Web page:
This weekend I've been attending a diocesan anti-racism conference called "Seeing the Face of God in Each Other: A Conference on Racial Reconciliation." Here's what the conference description says:
THE 2003 GENERAL CONVENTION OF THE EPISCOPAL CHURCH affirmed resolution A-010, which calls on the Church to continue anti-racism training and to reaffirm its "historic commitment to eradicate racial injustice in the Church and in secular society." This conference is designed not only to raise consciousness about racism, but also to offer active approaches to eliminate it in individuals, cultures, and institutions. Those encouraged to attend include clergy, vestry members, parish educators, youth workers, lay Eucharistic ministers, postulants, candidates for ordination, members of the Standing Committee, Commission on Ministry, Executive Committee, all diocesan committee members, and all who proclaim by word and example the Good News of God in Christ.
I also note that the Diocese of Mississippi passed a resolution at Annual Council in 2006 reaffirming the Diocese's commitment to ending institutional and other forms of racism, and also requiring "all ordained persons, professional staff, and those elected or appointed to positions of leadership on committees, commissions, agencies and boards" to participate in this training. So it's a bit disappointing (but, frankly, not surprising) that so few people are attending.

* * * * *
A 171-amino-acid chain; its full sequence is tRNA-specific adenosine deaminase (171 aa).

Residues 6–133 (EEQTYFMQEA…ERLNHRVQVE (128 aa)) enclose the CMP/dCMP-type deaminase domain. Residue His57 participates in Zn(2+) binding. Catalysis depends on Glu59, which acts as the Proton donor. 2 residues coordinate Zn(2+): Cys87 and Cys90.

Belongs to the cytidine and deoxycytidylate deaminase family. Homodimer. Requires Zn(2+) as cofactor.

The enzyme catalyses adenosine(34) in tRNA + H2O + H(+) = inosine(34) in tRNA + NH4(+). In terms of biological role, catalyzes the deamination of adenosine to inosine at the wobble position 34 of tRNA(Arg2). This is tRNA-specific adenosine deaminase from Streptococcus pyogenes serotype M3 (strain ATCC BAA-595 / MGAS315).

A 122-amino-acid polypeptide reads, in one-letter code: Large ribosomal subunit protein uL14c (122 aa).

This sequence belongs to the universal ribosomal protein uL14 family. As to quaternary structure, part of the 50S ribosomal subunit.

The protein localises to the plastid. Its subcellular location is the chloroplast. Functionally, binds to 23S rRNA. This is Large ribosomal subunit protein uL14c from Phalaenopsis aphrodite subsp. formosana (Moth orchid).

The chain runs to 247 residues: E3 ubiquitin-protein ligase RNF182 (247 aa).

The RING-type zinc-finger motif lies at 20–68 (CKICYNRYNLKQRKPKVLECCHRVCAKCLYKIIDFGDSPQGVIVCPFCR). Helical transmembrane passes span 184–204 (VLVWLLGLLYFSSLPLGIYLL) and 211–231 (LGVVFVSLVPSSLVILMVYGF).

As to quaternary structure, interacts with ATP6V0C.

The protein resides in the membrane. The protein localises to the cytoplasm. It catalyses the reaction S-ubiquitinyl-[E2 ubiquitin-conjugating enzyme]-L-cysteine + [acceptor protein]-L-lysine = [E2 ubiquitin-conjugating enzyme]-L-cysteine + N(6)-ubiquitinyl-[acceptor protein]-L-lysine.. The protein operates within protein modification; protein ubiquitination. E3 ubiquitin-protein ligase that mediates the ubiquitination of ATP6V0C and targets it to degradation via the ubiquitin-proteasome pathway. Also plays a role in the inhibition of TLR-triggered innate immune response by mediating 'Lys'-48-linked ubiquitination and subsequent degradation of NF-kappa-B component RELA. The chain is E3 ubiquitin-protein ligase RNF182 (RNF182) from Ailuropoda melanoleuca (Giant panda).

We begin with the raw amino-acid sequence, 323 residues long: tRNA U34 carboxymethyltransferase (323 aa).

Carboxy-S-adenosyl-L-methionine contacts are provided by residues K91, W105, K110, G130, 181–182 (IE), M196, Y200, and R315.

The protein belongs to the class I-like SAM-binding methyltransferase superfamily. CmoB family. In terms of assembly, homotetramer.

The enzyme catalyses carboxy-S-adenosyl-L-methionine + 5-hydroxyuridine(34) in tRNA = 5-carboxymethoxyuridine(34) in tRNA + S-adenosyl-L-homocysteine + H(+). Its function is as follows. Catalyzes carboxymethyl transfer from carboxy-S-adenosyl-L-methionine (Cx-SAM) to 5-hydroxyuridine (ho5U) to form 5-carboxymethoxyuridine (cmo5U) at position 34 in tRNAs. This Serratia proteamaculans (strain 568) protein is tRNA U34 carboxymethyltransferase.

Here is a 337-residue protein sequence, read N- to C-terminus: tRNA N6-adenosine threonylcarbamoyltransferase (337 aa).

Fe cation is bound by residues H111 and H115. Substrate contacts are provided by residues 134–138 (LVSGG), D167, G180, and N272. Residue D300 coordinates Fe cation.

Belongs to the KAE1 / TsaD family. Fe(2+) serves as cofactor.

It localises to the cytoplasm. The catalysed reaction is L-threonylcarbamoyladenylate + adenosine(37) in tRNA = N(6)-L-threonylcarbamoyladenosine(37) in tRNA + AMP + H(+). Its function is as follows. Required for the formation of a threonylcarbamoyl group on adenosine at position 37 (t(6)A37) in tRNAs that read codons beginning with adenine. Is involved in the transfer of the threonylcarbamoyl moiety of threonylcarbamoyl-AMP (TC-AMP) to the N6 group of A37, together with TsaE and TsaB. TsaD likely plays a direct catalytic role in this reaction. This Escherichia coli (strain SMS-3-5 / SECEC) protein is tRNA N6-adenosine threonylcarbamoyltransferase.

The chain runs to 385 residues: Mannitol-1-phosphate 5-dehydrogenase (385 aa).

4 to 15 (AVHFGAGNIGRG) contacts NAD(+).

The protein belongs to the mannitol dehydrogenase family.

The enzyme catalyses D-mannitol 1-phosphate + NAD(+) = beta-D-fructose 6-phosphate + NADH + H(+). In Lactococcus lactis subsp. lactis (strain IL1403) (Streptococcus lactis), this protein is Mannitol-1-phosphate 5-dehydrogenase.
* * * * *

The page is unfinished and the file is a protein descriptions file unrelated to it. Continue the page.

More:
It's difficult to summarize the experience of doing this kind of work. It's often insightful, but can also be painful (particularly when it comes to talking about white privilege).
One of the most powerful moments for me was watching the film "A Girl Like Me," and particularly the part in which the children choose between black and white dolls.
For me, this is painful and eye-opening.